So private tuition is not all that bad, I agree people find it unfair because some parents can afford more than others. But along this line it is also unfair that some schools in sg have more resources than others, in terms of quality of teachers, the quantity and also school funds. End of the day it is really up to the kids and the parents to think of what they can do best. If a child has no money for tutor then he or she has to be more proactive in approaching school teachers (be it teachers who are not teaching his class) for extra help.
On the other hand I am also pretty disgusted by tuition centres who only accept students who already score B or A as this will help in their marketing "our centre has XX % of A students". Weak students are rejected because the centre knows pushing to A is quite difficult and may ruin their image. For me is the opposite, usually I don't accept students from top schools unless they are really struggling. I prefer to take in students who are sincere in requesting the extra help on their own and who really need this extra help.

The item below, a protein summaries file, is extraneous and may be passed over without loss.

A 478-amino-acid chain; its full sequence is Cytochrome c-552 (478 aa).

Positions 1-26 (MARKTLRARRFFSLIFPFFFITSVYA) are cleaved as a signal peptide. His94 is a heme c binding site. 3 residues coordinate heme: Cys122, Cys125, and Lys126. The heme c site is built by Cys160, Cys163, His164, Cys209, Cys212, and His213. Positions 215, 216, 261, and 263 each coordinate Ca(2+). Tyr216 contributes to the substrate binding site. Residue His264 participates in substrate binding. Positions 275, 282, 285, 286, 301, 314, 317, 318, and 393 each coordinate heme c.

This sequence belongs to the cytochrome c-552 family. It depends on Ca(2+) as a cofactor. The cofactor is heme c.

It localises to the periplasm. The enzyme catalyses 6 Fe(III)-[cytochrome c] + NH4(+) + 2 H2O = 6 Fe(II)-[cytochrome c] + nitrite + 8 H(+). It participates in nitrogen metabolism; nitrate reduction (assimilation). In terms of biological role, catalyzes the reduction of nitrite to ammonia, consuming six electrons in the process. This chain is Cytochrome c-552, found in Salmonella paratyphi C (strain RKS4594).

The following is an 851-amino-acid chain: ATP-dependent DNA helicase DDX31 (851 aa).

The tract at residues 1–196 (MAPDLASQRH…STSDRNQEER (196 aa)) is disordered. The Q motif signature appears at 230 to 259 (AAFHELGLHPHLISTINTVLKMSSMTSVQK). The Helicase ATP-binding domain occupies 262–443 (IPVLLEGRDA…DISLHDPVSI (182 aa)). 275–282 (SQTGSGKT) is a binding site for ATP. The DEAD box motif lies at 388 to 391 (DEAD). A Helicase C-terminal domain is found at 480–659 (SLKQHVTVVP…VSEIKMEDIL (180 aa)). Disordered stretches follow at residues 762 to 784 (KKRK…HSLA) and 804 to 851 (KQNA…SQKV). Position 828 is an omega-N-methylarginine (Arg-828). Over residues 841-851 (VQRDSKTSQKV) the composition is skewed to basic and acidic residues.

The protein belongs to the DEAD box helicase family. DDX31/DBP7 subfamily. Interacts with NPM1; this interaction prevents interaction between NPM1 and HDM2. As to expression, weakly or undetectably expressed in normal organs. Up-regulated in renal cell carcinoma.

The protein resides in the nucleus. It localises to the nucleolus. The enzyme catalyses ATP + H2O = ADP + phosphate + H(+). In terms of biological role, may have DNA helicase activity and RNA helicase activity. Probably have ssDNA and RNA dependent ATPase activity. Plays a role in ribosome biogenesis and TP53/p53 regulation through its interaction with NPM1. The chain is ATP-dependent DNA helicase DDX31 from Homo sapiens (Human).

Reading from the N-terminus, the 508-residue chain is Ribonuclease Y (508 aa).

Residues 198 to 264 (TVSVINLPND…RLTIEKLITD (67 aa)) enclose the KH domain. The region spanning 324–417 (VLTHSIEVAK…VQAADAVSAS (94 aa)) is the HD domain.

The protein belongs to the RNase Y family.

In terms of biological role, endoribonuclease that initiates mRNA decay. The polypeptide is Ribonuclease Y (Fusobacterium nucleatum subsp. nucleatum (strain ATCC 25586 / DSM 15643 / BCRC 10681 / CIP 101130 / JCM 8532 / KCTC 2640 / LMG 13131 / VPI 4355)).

Of course private tuition is expensive, especially if one hires a current or ex sch teacher. I try to request a rate that is lower but still I am also guilty of not accepting jobs that offers too low a rate, such as $25 / hr for JC level on 1 to 1 basis.
Don't blame the parents, for we all want our kids to do well and provide the best we can. However we should not listen to our own needs instead of our children's too.